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Turbiditetsmätning vid övervakning av fyllningsdammar
2011 (Swedish)Independent thesis Advanced level (professional degree), 20 credits / 30 HE creditsStudent thesis
Abstract [en]

Internal erosion, which causes 1/3 of all dam failures and damage to embankment dams, is formed when the natural water leakage through the dam brings eroded material. Sinkholes on the dam crest are formed when the soil gradually falls down where a soil deficit develops due to erosion. When these holes on the surface are detected, the erosion has been going on for a long time. There are reported damages to embankment dams which have been preceded by muddy water downstream from the dam. Monitoring the turbidity in the leakage water can provide a good picture of the status of the dam regarding internal erosion. The dam safety industry shares the same positive view regarding the possibilities with turbidity measurements, but the knowledge is limited. The purpose of this thesis is to develop the understanding within the dam safety industry concerning turbidity measurements and to further improve the usefulness of existing equipment regarding detection of soil particles. This is performed by the use of a literature review, contact with representatives from other industries, and by laboratory experiments. Turbidity is measured by a sensor registering the amount of light emitted from a light source and reflected by particles in a liquid. More particles in the solution infer greater reflection of light, and therefore a higher turbidity. Turbidity is measured in different units but FTU, FNU (International standard) and NTU (American standard) has been accepted as primary standards of measurement. The reference solution Formazin is used to calibrate these measuring units and thereby ensuring the relation FTU=FNU=NTU. Turbidity less than 20 FNU in the present study is difficult to distinguish visually. Turbidity measurement probes which are used for continuous monitoring of embankment dams are installed in monitoring pits collecting leakage water from the dam. Knowing the amount of suspended solids in the leakage flow is of interest from a dam safety point of view, but turbidity can only be correlated to the amount of suspended solids if all particles are of the same size and shape, which is not to expect. This correlation should therefore be avoided when relating to embankment dams. When other users of the technology were contacted, no direct problems or disadvantages with the monitoring method could be identified. In a laboratory setup similar to a typical monitoring pit with a water flow and continuous turbidity measurement, known fractions of a moraine material of the type used as an impervious layer core in embankment dams were added while the turbidity was recorded. Effects due to the placement of the measurement probe and the influence of air bubbles and other factor were also examined. The placement of the measurement probe in the measurement pit, the effects of air bubbles in the water and other external influences, proved a marginal effect on the turbidity in comparison with the impact of the fine soil particles. Generally it can be concluded, based on laboratory tests performed, that the finest particles in the material examined, affects the turbidity the most, and primarily the clay particles. Kaolin clay affected the turbidity the most in the laboratory tests and this is partly due to its small particles, but may also be explained due to the large specific surface of the kaolinite clay mineral. The effect on turbidity measurements caused by the specific surface of the particles should be further investigated as it could have greater impact than the grain size. Particle analysis showed that particles smaller than 0.063 mm, which is likely to affect the turbidity, remained as sediments on the bottom of the barrel in the laboratory tests. For all materials with particle size less than 0.063 mm in the laboratory tests, an exponential relation for the decay of turbidity could be observed, even in tests with different grain size and quantity added. This trend could possibly be used when determining a minimum interval for continuous monitoring. Kaolin follows the same trend, but affects the turbidity more than twice as much as myanite and the moraine material. A mean value of the turbidity is continuously monitored, and for a large embankment dam it is less likely that an internal erosion process can fail to be detected. Nevertheless, there is a possibility that a dangerously high level of turbidity can fail to be detected when using a long monitoring interval. Turbidity probes, method of monitoring, monitoring interval and alarm level should be carefully chosen for the purpose of each project and which particles to expect.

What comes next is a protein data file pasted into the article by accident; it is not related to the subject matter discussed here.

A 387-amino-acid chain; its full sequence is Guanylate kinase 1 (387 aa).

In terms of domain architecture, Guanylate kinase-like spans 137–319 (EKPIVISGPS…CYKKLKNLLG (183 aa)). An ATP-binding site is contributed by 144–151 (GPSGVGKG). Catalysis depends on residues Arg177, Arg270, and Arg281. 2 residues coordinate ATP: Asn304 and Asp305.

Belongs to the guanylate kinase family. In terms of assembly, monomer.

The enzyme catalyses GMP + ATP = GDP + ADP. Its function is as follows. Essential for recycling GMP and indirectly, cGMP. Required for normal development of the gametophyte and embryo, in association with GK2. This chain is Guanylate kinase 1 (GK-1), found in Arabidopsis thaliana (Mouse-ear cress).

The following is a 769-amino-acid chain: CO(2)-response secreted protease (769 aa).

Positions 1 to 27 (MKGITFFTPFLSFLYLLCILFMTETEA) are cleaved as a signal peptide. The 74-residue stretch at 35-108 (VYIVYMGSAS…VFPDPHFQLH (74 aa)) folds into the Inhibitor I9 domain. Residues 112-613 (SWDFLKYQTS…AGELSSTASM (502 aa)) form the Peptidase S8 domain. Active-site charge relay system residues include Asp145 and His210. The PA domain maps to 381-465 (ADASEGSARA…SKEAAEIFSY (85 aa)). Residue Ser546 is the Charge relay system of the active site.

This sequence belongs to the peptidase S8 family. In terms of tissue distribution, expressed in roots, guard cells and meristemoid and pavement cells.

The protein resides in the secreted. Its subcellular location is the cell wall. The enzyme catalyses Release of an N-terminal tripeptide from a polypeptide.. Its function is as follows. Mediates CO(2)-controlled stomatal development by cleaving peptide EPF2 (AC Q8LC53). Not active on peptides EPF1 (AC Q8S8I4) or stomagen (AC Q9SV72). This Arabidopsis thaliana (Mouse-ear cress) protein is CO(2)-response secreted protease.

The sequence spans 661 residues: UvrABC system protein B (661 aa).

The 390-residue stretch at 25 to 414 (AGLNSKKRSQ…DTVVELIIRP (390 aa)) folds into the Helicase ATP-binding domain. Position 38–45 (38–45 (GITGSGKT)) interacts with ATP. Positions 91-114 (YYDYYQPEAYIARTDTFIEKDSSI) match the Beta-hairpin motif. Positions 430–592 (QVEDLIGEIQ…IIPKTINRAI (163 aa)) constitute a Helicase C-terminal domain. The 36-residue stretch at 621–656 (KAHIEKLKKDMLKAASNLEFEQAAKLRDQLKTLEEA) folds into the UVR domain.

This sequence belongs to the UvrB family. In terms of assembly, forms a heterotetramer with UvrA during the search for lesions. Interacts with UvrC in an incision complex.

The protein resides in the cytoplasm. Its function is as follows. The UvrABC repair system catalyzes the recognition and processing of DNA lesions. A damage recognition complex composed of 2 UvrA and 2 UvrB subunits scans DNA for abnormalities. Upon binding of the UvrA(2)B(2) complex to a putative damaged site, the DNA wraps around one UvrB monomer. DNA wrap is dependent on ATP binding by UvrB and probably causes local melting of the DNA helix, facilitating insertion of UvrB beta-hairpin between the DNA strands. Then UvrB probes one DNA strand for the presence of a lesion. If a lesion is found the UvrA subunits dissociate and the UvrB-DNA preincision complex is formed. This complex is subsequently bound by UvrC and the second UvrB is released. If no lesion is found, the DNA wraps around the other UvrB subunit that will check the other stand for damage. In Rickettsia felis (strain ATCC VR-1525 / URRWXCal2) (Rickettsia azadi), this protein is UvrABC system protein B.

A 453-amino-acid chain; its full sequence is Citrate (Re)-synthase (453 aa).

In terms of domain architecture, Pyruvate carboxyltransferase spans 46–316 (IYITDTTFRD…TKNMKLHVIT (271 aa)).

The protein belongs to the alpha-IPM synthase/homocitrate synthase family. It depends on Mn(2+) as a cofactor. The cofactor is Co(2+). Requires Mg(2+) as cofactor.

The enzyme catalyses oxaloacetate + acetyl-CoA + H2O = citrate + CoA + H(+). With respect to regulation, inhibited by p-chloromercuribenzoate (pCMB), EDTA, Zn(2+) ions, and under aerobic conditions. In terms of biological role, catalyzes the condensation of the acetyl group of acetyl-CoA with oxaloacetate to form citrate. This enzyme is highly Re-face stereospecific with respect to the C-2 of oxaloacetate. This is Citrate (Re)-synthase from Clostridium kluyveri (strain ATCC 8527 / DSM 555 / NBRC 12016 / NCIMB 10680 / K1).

Place, publisher, year, edition, pages
2011. , 121 p.
Keyword [en]
Life Earth Science
Keyword [sv]
Bio- och geovetenskaper, turbiditet, inre erosion, fyllningsdammar
URN: urn:nbn:se:ltu:diva-51327Local ID: 887925dd-62c5-4c10-8a96-83b980418715OAI: diva2:1024688
Subject / course
Student thesis, at least 30 credits
Educational program
Civil Engineering, master's level
Validerat; 20110615 (anonymous)Available from: 2016-10-04 Created: 2016-10-04Bibliographically approved

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